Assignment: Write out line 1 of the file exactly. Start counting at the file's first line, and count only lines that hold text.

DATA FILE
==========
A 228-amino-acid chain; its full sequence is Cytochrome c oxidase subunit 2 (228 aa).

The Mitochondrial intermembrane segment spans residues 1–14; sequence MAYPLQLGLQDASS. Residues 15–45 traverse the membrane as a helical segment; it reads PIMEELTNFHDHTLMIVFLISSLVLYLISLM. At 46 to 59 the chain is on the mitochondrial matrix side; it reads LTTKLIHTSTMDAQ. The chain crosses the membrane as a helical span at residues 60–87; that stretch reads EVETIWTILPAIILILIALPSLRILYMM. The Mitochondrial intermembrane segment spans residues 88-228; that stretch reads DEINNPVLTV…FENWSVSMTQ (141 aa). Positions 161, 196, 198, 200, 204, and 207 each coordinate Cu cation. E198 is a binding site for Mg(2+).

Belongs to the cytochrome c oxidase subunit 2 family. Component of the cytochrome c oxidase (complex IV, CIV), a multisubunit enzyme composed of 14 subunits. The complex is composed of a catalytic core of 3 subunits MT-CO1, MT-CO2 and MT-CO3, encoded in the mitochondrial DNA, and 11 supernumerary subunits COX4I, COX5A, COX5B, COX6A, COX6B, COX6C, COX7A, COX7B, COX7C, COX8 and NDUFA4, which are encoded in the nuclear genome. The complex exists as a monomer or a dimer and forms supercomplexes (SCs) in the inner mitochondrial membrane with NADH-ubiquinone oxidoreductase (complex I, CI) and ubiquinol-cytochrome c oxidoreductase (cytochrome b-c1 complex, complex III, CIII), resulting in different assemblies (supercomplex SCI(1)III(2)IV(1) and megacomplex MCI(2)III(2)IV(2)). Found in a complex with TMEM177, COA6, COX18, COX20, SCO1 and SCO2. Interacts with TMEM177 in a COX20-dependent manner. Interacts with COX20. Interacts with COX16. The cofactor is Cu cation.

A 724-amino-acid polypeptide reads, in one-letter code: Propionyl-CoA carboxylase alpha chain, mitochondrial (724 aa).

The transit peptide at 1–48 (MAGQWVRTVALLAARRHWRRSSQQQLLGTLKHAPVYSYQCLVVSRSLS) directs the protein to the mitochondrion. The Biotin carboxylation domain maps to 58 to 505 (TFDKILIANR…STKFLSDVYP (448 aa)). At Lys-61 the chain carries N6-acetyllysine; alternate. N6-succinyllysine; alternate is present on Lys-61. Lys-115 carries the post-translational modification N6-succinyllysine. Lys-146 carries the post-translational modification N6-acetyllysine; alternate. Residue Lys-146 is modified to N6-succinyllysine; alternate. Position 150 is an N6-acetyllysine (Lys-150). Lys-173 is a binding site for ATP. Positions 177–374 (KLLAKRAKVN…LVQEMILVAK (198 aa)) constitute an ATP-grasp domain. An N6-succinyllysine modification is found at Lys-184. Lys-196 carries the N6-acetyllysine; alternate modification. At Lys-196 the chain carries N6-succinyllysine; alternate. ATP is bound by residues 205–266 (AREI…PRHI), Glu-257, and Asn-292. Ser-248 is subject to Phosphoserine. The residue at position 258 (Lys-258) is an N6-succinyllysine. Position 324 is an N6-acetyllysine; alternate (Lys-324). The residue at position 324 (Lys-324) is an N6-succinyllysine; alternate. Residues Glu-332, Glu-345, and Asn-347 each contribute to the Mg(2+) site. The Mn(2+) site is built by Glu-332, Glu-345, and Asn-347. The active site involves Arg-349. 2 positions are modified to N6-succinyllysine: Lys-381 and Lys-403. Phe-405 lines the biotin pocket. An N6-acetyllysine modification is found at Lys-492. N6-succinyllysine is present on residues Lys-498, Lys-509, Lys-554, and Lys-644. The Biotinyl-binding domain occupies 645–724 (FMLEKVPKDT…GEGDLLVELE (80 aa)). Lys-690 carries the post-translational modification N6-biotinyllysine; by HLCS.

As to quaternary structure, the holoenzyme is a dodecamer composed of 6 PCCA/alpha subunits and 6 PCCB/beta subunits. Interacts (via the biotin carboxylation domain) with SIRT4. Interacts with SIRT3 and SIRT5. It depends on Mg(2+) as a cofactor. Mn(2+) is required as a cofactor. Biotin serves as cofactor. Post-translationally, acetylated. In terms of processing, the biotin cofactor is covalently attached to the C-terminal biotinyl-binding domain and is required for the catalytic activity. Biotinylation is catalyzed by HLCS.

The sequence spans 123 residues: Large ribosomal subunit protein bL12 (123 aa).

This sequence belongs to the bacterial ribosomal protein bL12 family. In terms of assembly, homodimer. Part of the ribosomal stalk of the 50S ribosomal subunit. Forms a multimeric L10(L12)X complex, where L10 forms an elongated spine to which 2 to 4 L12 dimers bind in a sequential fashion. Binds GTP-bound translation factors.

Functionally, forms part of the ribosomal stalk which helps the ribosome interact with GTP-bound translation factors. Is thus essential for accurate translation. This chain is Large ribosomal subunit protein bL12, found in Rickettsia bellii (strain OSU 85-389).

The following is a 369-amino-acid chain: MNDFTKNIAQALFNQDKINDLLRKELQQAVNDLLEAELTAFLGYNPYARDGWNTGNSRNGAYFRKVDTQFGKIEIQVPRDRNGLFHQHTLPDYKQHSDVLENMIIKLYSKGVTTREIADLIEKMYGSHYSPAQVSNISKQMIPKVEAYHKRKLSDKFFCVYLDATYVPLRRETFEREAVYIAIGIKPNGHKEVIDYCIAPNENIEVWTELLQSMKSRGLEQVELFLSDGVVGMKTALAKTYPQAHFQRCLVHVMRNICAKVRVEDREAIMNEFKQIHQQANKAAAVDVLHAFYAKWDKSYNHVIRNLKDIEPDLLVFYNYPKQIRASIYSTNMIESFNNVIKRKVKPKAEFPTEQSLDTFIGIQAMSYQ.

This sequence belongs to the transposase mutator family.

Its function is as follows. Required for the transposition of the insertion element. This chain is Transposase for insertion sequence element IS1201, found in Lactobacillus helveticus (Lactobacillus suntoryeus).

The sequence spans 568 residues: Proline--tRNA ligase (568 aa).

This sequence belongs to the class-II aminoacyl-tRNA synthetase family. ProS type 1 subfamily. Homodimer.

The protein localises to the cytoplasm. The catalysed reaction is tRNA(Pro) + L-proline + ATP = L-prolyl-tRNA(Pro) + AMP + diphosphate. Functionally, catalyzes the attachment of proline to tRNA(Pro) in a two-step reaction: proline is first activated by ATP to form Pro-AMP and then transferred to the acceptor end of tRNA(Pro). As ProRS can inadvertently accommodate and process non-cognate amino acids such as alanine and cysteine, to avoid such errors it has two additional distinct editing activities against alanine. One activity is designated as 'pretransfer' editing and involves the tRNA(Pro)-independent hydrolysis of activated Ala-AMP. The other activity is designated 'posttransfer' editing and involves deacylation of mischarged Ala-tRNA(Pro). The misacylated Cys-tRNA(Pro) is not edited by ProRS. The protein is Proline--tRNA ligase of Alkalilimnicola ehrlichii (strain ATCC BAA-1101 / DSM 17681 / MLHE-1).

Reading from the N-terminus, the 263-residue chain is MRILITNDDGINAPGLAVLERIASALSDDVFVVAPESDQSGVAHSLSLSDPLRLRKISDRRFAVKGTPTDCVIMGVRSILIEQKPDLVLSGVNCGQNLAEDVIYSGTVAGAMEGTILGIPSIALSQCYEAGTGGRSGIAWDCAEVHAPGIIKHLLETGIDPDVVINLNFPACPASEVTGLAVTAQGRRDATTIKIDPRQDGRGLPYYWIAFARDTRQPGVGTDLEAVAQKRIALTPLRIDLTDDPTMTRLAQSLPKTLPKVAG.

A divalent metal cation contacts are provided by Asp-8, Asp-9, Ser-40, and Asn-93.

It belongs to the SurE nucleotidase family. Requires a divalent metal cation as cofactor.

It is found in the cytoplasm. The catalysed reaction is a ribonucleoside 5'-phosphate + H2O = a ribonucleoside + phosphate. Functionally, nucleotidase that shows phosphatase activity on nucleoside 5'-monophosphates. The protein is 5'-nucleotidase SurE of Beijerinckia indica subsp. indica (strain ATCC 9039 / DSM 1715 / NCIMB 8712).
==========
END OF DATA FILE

A 228-amino-acid chain; its full sequence is Cytochrome c oxidase subunit 2 (228 aa).